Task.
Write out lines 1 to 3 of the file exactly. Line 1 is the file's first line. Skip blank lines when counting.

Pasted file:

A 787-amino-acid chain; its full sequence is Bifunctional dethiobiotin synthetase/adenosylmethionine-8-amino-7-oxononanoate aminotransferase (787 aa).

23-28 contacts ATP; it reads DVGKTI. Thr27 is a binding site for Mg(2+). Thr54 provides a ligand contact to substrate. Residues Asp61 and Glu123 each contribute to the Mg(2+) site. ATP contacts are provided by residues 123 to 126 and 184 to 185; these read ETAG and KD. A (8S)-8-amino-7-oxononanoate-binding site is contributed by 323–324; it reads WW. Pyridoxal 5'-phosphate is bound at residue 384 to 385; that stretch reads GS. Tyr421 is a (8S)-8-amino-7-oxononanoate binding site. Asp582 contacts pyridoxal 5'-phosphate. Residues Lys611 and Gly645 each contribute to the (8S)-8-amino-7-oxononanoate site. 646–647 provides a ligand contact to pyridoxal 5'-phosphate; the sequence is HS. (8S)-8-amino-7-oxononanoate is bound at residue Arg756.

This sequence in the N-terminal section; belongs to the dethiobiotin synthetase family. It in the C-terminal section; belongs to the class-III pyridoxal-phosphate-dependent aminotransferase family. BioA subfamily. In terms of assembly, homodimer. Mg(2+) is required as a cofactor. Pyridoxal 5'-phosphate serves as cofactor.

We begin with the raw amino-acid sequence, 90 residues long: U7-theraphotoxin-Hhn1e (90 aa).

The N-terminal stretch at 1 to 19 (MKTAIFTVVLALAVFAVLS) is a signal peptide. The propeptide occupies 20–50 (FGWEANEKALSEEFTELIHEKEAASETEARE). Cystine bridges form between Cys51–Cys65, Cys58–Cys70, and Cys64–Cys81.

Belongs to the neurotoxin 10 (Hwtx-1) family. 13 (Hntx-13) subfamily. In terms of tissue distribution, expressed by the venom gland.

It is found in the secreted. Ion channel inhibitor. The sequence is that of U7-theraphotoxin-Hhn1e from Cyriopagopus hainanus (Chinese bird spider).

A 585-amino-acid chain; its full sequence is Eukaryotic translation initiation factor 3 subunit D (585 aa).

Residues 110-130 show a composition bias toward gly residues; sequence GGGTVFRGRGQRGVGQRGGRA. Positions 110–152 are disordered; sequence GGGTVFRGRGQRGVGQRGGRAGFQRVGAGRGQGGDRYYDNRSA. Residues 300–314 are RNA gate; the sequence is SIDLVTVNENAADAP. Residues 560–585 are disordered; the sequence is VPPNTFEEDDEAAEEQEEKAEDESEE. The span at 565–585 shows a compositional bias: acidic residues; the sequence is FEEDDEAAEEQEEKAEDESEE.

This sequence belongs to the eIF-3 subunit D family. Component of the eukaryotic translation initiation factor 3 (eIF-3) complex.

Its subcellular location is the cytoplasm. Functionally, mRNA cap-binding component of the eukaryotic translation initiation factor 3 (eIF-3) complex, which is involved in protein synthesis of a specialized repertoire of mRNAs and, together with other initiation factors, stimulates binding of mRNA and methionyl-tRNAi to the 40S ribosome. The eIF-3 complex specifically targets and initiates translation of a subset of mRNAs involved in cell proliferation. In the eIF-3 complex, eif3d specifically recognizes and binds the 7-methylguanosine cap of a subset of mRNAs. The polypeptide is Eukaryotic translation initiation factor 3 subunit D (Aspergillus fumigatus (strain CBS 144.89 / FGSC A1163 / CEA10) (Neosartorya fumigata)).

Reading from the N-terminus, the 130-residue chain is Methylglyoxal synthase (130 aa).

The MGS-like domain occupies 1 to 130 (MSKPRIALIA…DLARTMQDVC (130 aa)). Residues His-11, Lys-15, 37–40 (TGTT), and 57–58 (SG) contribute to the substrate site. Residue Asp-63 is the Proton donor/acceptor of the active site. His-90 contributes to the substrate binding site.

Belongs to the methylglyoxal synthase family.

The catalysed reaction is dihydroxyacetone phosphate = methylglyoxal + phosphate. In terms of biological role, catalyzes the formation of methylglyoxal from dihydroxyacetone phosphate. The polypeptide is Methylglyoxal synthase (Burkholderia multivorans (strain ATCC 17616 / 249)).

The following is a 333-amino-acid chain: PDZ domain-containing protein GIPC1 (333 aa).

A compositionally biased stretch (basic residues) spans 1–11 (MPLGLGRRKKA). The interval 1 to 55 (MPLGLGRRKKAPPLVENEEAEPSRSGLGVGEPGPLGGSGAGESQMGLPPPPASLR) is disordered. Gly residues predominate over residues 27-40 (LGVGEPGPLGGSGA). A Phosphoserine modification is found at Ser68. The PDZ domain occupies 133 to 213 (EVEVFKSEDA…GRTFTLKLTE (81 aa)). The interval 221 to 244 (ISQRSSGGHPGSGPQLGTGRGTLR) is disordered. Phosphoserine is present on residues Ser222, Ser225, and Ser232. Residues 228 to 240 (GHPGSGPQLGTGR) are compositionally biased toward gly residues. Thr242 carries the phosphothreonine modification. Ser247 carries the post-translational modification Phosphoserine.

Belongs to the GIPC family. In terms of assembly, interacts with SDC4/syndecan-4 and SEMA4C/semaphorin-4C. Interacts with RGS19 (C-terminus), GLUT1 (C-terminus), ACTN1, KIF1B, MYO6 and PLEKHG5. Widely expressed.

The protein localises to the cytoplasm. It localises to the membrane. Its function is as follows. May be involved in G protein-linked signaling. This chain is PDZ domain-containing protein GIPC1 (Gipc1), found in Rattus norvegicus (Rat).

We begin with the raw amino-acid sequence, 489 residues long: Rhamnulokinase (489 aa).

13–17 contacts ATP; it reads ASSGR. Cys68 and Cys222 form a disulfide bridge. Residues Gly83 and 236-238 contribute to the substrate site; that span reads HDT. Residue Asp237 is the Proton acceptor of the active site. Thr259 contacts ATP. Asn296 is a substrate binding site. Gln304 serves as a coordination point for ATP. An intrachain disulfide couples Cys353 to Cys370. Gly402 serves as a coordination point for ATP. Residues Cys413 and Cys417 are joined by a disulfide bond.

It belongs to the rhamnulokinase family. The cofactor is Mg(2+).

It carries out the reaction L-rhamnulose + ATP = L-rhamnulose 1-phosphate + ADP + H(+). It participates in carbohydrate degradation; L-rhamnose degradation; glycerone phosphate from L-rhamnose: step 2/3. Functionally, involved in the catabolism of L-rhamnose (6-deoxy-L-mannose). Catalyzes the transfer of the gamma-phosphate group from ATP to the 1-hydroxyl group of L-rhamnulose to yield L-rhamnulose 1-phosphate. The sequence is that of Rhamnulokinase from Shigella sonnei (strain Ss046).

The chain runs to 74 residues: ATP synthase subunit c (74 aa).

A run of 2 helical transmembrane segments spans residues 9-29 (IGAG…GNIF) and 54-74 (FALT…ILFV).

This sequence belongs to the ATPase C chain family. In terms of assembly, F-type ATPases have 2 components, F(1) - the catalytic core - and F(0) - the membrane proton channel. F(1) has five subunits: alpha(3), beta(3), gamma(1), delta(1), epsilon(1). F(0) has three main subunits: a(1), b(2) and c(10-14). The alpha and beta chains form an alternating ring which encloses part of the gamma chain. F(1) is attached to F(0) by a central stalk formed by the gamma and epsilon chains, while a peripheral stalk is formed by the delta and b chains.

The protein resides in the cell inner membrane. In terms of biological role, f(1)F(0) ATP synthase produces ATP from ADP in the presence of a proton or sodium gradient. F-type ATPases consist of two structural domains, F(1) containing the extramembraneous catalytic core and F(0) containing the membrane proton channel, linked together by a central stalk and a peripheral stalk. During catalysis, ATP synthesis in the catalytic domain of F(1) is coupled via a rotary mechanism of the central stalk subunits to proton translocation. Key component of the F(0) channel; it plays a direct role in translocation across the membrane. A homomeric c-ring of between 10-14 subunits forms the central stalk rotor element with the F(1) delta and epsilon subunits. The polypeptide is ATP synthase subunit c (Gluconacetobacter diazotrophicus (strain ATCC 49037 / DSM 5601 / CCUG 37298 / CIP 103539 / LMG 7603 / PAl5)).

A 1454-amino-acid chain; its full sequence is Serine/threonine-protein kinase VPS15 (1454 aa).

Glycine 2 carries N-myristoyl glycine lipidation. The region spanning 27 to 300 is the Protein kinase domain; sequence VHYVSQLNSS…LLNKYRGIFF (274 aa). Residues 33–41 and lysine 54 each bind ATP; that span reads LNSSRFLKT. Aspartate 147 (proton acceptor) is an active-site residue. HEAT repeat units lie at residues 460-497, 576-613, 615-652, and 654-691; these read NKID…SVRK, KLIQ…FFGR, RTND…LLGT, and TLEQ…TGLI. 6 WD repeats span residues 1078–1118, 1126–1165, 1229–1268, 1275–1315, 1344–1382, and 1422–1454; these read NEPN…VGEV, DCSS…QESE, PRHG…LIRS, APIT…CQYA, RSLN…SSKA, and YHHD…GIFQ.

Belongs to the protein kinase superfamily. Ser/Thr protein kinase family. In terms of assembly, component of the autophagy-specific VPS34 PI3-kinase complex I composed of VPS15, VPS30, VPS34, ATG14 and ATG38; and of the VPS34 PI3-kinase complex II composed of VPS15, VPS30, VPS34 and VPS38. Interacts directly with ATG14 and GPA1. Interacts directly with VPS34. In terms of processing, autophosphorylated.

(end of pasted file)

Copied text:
A 787-amino-acid chain; its full sequence is Bifunctional dethiobiotin synthetase/adenosylmethionine-8-amino-7-oxononanoate aminotransferase (787 aa).

23-28 contacts ATP; it reads DVGKTI. Thr27 is a binding site for Mg(2+). Thr54 provides a ligand contact to substrate. Residues Asp61 and Glu123 each contribute to the Mg(2+) site. ATP contacts are provided by residues 123 to 126 and 184 to 185; these read ETAG and KD. A (8S)-8-amino-7-oxononanoate-binding site is contributed by 323–324; it reads WW. Pyridoxal 5'-phosphate is bound at residue 384 to 385; that stretch reads GS. Tyr421 is a (8S)-8-amino-7-oxononanoate binding site. Asp582 contacts pyridoxal 5'-phosphate. Residues Lys611 and Gly645 each contribute to the (8S)-8-amino-7-oxononanoate site. 646–647 provides a ligand contact to pyridoxal 5'-phosphate; the sequence is HS. (8S)-8-amino-7-oxononanoate is bound at residue Arg756.

This sequence in the N-terminal section; belongs to the dethiobiotin synthetase family. It in the C-terminal section; belongs to the class-III pyridoxal-phosphate-dependent aminotransferase family. BioA subfamily. In terms of assembly, homodimer. Mg(2+) is required as a cofactor. Pyridoxal 5'-phosphate serves as cofactor.